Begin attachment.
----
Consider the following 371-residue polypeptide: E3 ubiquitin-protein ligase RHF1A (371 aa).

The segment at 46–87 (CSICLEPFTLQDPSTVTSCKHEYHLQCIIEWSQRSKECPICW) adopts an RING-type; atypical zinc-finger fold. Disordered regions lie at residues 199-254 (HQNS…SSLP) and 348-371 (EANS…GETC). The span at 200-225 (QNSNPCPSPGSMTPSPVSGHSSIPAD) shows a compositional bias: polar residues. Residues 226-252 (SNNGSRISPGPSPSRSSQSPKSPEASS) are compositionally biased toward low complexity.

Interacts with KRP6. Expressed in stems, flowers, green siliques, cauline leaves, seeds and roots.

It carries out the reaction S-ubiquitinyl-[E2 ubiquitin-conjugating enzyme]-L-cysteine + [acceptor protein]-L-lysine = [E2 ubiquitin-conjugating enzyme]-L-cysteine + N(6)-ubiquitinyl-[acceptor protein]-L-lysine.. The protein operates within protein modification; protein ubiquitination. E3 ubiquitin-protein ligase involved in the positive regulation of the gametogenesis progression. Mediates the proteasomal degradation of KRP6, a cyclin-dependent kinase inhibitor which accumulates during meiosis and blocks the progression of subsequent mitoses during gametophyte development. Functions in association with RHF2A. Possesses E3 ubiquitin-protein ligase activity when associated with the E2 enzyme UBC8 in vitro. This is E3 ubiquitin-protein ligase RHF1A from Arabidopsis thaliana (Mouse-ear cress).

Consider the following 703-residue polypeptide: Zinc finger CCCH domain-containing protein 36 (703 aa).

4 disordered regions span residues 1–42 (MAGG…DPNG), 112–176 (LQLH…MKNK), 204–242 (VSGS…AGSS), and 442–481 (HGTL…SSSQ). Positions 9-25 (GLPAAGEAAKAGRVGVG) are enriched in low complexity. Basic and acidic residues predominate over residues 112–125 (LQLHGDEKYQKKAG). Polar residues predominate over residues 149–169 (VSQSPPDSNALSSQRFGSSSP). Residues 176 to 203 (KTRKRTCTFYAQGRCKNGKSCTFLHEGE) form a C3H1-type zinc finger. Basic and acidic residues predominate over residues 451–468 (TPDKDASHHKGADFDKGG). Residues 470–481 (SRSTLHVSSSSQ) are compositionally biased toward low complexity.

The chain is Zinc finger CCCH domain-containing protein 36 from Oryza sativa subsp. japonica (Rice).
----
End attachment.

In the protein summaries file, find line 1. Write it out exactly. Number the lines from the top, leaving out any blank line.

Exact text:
Consider the following 371-residue polypeptide: E3 ubiquitin-protein ligase RHF1A (371 aa).